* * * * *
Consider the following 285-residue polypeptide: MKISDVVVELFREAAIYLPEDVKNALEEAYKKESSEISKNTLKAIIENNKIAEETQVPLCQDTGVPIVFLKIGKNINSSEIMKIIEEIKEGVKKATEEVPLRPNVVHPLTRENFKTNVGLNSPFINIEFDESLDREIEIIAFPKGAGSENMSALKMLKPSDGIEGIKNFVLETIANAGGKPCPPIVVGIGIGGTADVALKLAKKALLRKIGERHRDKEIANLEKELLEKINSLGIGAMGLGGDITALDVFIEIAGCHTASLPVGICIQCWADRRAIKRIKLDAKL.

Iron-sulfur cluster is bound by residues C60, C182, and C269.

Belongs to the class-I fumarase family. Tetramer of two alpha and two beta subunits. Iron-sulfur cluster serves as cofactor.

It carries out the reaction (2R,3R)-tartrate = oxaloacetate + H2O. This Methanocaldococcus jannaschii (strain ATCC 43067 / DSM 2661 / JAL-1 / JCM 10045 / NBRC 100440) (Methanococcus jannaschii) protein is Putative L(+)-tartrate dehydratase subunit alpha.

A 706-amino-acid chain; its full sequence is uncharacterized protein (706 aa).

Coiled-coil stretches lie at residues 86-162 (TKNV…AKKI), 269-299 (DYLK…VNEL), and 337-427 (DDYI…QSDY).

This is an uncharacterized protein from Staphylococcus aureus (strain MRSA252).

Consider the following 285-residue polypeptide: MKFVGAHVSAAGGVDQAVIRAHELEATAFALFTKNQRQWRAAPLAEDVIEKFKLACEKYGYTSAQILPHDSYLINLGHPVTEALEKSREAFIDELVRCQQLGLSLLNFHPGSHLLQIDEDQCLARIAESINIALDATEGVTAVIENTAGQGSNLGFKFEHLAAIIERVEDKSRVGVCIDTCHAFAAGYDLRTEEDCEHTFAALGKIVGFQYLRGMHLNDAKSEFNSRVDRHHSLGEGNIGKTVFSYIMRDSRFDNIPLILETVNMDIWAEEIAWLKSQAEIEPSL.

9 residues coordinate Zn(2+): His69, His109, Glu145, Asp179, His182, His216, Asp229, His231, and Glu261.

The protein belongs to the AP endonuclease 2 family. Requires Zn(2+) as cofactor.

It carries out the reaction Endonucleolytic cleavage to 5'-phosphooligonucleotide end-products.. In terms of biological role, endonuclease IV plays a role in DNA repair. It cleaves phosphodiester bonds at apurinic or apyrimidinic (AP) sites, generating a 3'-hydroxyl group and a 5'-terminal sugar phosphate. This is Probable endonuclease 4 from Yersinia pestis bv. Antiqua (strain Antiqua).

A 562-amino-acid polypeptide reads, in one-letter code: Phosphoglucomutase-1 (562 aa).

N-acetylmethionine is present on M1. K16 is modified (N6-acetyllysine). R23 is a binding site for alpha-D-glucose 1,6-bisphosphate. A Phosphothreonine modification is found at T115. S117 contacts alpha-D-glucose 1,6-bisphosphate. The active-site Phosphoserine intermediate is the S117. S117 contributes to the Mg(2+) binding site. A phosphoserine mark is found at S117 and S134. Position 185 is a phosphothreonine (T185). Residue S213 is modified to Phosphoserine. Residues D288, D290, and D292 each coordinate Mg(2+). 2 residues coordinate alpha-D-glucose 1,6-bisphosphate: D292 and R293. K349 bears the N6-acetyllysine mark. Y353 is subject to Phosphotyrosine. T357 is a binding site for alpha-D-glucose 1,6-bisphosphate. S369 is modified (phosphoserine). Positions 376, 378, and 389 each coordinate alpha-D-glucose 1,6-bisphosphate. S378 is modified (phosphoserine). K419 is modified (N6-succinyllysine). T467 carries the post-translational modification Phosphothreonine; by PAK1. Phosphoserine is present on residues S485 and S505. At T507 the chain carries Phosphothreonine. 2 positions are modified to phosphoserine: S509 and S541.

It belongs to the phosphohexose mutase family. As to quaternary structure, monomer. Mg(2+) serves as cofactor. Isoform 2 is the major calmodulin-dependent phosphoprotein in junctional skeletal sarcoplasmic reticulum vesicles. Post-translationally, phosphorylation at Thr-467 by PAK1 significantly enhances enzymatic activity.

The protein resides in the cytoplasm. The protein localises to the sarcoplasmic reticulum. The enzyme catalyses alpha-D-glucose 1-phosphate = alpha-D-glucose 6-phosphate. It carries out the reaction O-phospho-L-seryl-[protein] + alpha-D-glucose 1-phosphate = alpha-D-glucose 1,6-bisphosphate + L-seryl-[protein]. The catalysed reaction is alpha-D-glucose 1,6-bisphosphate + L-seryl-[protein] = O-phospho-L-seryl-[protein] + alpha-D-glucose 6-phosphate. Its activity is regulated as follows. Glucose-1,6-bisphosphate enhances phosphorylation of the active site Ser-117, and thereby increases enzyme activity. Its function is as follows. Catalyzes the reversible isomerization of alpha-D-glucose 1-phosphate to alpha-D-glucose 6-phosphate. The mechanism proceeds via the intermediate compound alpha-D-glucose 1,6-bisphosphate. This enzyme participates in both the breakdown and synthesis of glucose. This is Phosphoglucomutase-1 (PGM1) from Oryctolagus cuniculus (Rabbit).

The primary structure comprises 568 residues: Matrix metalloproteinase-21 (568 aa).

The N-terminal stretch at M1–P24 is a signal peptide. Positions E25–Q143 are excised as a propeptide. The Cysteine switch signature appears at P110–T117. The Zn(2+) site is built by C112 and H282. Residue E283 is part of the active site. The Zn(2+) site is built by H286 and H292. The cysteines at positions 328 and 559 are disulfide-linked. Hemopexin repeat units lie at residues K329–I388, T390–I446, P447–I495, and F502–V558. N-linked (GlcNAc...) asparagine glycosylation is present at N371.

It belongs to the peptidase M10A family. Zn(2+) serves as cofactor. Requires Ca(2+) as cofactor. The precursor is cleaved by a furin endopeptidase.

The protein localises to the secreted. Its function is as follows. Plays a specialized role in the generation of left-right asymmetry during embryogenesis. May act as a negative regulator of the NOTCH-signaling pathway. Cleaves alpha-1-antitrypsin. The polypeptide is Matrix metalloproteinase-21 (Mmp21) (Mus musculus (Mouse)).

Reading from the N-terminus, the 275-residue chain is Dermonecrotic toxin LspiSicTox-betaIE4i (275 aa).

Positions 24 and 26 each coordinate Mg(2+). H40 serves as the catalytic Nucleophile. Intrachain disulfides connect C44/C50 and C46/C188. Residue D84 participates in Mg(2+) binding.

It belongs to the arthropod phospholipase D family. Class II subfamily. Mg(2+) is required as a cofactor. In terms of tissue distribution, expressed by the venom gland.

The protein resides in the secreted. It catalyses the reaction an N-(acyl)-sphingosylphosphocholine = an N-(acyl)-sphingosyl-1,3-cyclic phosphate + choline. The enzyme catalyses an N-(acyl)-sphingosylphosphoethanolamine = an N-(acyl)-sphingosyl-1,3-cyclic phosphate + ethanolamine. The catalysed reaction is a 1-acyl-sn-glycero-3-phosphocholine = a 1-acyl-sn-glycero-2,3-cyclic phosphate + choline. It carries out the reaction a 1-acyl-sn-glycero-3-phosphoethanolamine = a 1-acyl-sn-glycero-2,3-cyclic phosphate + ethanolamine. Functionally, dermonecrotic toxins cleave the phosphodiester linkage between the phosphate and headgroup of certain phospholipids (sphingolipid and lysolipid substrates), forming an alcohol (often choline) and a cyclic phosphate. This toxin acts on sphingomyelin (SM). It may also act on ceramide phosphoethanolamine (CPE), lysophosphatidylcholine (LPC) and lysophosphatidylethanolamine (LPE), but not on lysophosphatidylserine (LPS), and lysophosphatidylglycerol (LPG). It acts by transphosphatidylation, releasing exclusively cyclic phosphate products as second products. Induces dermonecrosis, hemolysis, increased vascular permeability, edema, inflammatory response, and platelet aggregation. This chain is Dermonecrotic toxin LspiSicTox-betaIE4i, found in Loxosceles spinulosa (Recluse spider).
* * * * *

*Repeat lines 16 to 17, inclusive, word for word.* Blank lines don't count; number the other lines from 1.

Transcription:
The primary structure comprises 568 residues: Matrix metalloproteinase-21 (568 aa).

The N-terminal stretch at M1–P24 is a signal peptide. Positions E25–Q143 are excised as a propeptide. The Cysteine switch signature appears at P110–T117. The Zn(2+) site is built by C112 and H282. Residue E283 is part of the active site. The Zn(2+) site is built by H286 and H292. The cysteines at positions 328 and 559 are disulfide-linked. Hemopexin repeat units lie at residues K329–I388, T390–I446, P447–I495, and F502–V558. N-linked (GlcNAc...) asparagine glycosylation is present at N371.